"Excellent. Exactly what I'm striving for. Like I said, Misses are characters, from Miss Brahms to Miss Moneypenny, Miss Potter to (Driving) Miss Daisy. And me: Kelly Rose Bradford (Miss)."

Again, again Kelly, I have to tell you - those other Misses are FICTIONAL. Where as you're not. I wish you were though.

And really sadly what hasn't been addressed in this piece - but ironically applies directly to Miss Bradford - is the issue of unmarried women with children. The judgement passed on those who openly call themselves "Miss" and have a child in tow is enormous. "Ms" offers huge advantages for mothers who wish to protect themselves and their children from stigma surrounding single parenthood. But no, if it makes you feel like "Driving Miss Daisy" then you stick with it. In fact why not change your name to Daisy and hire a Nicolas Cage lookalike to drive you round all day? Or you could live in the real world.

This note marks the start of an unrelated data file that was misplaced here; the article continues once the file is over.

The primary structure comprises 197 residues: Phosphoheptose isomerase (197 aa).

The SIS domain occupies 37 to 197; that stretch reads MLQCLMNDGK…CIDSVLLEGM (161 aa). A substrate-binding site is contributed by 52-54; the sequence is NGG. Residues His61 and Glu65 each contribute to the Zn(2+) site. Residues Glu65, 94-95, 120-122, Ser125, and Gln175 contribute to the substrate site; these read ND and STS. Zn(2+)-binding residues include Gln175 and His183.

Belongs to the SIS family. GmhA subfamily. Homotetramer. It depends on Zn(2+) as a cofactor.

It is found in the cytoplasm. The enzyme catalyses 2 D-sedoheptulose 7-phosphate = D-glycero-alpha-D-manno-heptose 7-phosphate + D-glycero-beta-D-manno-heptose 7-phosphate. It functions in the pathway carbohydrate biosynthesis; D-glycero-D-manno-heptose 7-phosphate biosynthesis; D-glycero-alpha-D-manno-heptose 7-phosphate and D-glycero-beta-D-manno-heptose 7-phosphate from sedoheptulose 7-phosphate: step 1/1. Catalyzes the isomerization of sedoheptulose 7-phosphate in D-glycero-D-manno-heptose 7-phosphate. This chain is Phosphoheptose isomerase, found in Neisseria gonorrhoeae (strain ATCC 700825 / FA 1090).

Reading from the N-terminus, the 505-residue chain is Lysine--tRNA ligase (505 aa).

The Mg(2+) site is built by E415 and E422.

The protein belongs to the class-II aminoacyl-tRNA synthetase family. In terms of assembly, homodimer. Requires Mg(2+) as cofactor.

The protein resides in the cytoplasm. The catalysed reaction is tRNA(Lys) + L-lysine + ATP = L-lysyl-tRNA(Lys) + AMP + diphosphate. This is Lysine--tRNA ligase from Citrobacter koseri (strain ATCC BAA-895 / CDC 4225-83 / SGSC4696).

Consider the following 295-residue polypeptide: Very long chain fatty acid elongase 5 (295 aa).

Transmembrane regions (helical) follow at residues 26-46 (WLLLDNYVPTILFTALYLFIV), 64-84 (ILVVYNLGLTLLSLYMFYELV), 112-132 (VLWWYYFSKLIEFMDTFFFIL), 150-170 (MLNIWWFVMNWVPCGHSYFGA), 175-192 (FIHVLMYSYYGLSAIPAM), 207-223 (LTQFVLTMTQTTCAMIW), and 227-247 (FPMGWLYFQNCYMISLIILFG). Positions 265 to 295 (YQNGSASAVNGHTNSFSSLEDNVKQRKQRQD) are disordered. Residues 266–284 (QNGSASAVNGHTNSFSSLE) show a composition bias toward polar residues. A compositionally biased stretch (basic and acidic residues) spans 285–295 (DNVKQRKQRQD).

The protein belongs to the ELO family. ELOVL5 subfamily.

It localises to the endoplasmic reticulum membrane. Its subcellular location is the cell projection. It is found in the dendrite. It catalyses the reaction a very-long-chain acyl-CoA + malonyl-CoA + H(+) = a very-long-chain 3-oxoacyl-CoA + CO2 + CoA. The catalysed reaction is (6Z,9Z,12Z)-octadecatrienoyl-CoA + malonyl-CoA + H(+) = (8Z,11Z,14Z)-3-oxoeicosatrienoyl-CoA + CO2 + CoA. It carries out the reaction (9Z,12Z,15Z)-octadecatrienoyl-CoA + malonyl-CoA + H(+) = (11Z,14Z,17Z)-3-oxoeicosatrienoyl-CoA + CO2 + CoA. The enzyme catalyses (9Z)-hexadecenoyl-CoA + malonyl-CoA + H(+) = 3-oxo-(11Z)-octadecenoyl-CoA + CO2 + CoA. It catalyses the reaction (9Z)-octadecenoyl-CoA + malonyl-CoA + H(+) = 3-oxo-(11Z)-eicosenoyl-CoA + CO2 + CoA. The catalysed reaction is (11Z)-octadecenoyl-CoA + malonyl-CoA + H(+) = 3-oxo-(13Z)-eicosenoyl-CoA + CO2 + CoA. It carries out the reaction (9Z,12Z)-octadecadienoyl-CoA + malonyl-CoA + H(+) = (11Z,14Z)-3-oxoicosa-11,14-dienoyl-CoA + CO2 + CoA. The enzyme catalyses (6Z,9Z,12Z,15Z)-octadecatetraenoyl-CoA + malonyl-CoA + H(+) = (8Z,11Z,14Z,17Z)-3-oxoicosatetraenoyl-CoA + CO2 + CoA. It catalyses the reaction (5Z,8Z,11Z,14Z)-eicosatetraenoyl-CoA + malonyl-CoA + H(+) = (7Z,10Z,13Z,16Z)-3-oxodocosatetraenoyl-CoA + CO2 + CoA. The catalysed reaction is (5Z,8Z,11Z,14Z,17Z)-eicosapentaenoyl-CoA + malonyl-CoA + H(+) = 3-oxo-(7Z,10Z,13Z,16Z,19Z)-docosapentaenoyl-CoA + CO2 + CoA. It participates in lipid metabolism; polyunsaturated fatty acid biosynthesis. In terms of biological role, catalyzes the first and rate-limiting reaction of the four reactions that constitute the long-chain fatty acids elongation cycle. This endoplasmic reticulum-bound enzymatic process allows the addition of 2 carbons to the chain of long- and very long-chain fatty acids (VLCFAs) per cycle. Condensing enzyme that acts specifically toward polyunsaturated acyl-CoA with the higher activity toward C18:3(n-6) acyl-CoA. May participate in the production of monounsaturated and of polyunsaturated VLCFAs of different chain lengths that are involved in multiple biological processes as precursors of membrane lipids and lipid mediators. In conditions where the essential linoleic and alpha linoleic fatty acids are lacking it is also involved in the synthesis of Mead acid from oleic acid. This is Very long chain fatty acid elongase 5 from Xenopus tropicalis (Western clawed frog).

Footnote: When I wrote this I wanted to include a picture of Miss Bradford. And I found one which showed her with her son in the Express. Which seemed relevant since the fact that she has a son massively impacts her choice of "Miss" over "Ms" - by instantly (thought in my view totally unjustly) stigmatising said child with the negative prejudices of single motherhood. The picture didn't have any watermark on it or copyright written near it, and I know lots of other bloggers have used Express photos and as along as a link is provided back from the photo then nobody ever seems to have had a problem. Well I heard from Kelly and the photographer. She was furious that I should have published a photo of her son. Of course a photo she has already published in a national paper (which probably has a slightly higher readership than Cru-blog!). Anyway I have great sympathy with people who are wary of privacy issues around small children. Certainly if Miss Bradford were my mother I would want to play it down a bit! So I removed the picture (though you can go see it on the Express website here). But then I read a little further down and get this... Apparently I can use the photo if I want provided I pay a £500 fee. Mmm. Is that protecting your kid or pimping him out? I just can't tell.